The market has surged and plunged during the past two years, but two things have remained constant. Companies continue to generate lots of cash. And lacking any real options to re-invest that cash back into their business, they're hiking or initiating new dividends at a rapid rate.
According to data compiled by Standards & Poor's, 237 companies in the S&P 500 have hiked dividends so far this year, while 17 have offered up dividends for the first time (or at least reinstated them after a several-year hiatus). The list of the 237 is the largest in at least seven years (which is as far back as the data go). This figure stood at 109 in 2009, and 177 in 2010. And 2011 isn't even over yet...
Some companies aren't just boosting their dividends -- they're super-sizing them, hiking dividends by 100% or more from 2010 levels. Here are 24 of them.
You'll notice that there are a number of bank stocks on the list. It's no coincidence. Many banks stocks needed to keep their dividends quite low until they rebuilt their capital bases to meet new stricter required minimums. Look for big dividend hikes from banks like Citigroup (NYSE: C) in 2012, while industrial firms such as Ford Motor (NYSE: F) have announced plans to get back into the dividend game in 2012 as well.
For many of these companies, there's ample reason to expect continued aggressive moves on the dividend front. That's because the current payout is just a fraction of their free cash flow. For example, United Healthcare (NYSE: UNH) paid a paltry $0.03 a share annually throughout most of the last decade, hiked it to $0.41 a share in 2010, boosted it again to $0.65 a share this year, and could actually take it up past $2 a share by my calculations and still leave plenty of funds left. This would turn a 1.3% current yield into a 4% yield.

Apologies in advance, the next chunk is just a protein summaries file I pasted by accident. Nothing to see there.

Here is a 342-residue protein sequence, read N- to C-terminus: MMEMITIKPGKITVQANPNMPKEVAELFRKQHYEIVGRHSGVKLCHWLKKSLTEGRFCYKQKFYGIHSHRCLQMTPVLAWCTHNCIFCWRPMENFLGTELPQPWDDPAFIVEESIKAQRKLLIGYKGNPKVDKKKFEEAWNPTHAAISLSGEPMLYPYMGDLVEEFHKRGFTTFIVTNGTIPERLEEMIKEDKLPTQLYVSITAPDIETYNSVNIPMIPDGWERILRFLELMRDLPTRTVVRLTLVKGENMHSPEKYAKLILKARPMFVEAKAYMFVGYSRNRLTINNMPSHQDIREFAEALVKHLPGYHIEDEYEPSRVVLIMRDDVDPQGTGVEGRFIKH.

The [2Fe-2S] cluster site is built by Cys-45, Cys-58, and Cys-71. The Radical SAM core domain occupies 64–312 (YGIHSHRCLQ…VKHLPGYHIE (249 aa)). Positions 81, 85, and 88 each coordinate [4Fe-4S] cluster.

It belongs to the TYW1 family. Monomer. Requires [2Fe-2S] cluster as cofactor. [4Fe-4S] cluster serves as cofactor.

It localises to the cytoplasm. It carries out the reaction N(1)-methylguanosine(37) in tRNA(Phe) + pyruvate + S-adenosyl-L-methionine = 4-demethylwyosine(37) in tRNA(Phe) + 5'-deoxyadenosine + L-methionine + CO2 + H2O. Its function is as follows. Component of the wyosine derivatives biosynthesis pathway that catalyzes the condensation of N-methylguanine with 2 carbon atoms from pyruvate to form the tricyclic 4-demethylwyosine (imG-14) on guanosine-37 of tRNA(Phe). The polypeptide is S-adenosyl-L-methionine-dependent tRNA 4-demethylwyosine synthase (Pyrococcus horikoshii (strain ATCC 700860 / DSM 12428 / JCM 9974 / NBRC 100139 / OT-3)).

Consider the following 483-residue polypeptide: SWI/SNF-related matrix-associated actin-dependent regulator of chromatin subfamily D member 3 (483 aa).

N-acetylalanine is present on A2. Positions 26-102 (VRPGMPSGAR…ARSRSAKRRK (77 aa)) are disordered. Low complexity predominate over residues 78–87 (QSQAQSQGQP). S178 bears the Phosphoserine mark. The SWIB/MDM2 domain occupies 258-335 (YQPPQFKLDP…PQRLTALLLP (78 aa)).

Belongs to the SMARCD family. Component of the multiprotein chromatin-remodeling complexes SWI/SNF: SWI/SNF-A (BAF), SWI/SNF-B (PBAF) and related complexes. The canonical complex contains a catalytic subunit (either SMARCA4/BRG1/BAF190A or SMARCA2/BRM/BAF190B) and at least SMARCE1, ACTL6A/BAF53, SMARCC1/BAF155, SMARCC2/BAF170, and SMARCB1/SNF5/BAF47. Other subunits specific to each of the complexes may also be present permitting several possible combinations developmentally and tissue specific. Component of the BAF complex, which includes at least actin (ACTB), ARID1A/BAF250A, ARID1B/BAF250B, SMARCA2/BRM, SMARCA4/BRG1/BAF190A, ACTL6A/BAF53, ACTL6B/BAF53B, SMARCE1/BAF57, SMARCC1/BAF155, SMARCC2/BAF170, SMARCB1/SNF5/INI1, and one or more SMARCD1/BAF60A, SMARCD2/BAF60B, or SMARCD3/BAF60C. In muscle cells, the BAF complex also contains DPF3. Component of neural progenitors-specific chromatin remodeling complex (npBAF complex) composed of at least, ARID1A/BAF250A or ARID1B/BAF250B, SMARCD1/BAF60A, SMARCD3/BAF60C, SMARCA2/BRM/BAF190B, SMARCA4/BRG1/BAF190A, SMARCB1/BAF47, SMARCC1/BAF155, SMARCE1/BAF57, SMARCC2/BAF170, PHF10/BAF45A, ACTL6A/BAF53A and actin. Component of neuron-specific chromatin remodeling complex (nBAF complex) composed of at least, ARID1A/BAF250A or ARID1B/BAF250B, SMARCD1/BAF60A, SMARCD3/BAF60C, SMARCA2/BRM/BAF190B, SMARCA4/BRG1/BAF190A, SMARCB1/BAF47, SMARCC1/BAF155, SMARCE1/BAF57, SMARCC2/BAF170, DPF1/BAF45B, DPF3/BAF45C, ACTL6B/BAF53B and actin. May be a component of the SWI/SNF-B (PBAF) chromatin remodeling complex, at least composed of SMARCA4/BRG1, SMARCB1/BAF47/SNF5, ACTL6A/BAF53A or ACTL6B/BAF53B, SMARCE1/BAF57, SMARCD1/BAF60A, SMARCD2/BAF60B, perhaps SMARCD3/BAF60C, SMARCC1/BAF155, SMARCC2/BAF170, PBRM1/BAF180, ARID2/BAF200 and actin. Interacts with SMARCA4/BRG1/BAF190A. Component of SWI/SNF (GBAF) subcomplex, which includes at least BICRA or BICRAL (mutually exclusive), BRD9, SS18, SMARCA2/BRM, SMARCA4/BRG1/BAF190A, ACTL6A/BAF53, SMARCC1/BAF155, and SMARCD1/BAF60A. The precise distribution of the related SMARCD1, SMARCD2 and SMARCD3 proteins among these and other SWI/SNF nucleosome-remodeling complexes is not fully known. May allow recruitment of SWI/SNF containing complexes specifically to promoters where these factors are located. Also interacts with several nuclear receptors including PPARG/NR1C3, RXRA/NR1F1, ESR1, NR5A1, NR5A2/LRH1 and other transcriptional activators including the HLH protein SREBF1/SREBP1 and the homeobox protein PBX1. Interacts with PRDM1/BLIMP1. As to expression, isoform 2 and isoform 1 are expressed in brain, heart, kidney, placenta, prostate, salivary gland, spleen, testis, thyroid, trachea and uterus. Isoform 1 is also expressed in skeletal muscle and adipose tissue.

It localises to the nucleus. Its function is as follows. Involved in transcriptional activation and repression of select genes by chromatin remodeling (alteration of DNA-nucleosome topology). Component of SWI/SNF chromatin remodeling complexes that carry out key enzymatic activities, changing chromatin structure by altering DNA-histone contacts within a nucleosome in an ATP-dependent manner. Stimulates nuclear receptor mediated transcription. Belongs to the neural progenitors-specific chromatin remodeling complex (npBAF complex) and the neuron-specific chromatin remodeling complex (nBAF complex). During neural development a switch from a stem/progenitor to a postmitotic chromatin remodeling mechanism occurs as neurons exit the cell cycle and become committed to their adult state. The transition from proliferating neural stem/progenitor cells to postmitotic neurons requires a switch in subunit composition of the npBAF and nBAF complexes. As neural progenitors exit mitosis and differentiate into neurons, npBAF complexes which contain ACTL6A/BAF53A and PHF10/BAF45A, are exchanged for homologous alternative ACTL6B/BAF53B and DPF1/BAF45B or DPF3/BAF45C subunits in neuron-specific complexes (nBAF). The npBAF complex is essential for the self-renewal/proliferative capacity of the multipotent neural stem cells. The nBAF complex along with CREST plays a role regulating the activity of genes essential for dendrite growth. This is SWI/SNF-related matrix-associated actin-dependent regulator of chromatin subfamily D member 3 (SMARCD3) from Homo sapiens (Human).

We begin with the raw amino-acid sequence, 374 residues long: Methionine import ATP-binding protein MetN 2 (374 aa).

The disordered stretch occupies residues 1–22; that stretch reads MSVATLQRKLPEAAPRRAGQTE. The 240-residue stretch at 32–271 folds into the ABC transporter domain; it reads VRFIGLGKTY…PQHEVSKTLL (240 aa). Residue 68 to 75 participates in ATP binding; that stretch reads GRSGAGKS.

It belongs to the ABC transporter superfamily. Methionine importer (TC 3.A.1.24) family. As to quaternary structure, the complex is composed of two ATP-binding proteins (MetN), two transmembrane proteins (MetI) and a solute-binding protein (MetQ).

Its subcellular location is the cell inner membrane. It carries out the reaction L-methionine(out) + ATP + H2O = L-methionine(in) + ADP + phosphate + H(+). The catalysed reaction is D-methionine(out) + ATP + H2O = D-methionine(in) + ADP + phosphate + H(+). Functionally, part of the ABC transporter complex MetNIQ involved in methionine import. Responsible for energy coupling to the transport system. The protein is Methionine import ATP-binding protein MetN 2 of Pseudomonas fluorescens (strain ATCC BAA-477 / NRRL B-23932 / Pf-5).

In a similar vein, satellite TV provider DirecTV (NYSE: DTV) is rumored to be contemplating a first-ever dividend in 2012. With almost $3.5 billion in annual free cash flow, let's assume the company looks to pay out 40% of its free cash flow into a dividend or $1.4 billion. This equates to around $1.60 a share, which would be good for a 3.8% yield.
Other companies that are increasingly committed to dividend growth include:
- Guess? (NYSE: GES) -- has boosted its dividend at least 25% a year during each of the past four years. Current yield: 2.4%
- PetSmart (NYSE: PETM) -- has nearly quintupled its divided in the past four years. Current yield: 1.2%
- Church & Dwight (NYSE: CHD) -- after hiking its dividend more than 30% in 2009 and 2010, it has more than doubled it this year. Current yield: 1.5%
- AmerisourceBergen (NYSE: ABC) -- 2011 marks the fifth straight year the dividend has been boosted at least 40%. Current yield: 1.2%
- Ross Stores (NYSE: ROST) -- boosted its dividend at least 23% every year from fiscal (January) 2003 to fiscal 2010 (with the exception of fiscal 2007 when it only rose 16%). In fiscal 2011, the dividend was boosted another 43%, and was hiked in the current fiscal year another 26% to $0.88. The current yield: 1.1%.
If these companies keep it up, they'll eventually be offering up some hefty yields. But who are the yield kings RIGHT NOW? Well, these are the top 15 yielders in the S&P 500...
Of course, a very high yield should raise a key concern: Why aren't investors snapping up these stocks (which would presumably push the yield back down as the stock price rises)? The answer lies in the health of their business. At the top of the list you'll find telephone companies that may not have a long-term survival plan in a world dominated by wireless phone companies and cable/Internet operators. You might say the same for tobacco vendors such as Altria (NYSE: MO) and Reynolds American (NYSE: RAI). In effect, investors don't trust that these dividends will be around in the future.
It may be wiser to go with high-yielding bank stocks such as Cincinnati Financial (Nasdaq: CINF) or Hudson City Bancorp (Nasdaq: HCBK). Utility Integrys (NYSE: TEG) offers up a respectable 5.5% yield, and although it has barely risen in the last five years, at least it's quite safe.
Risks to Consider: Dividend payments don't get quite as much support in a weak economy. Roughly one-sixth of the companies in the S&P 500 reduced or eliminated their dividends in 2009 -- the highest level in several decades. Only four companies have done this so far in 2011, but any sharp economic slowdown would likely accelerate the level of dividend cuts or eliminations.
Action to Take--> If you're looking for tomorrow's high yielders, then the list above is a good place to start. Keep in mind: many companies in the S&P 500 are boosting their dividends and buying back stock. So dividend yields may not seem as robust as they were back in the 1970s, but the potential total return to investors (when shrinking share counts are included in the calculus) is still quite impressive.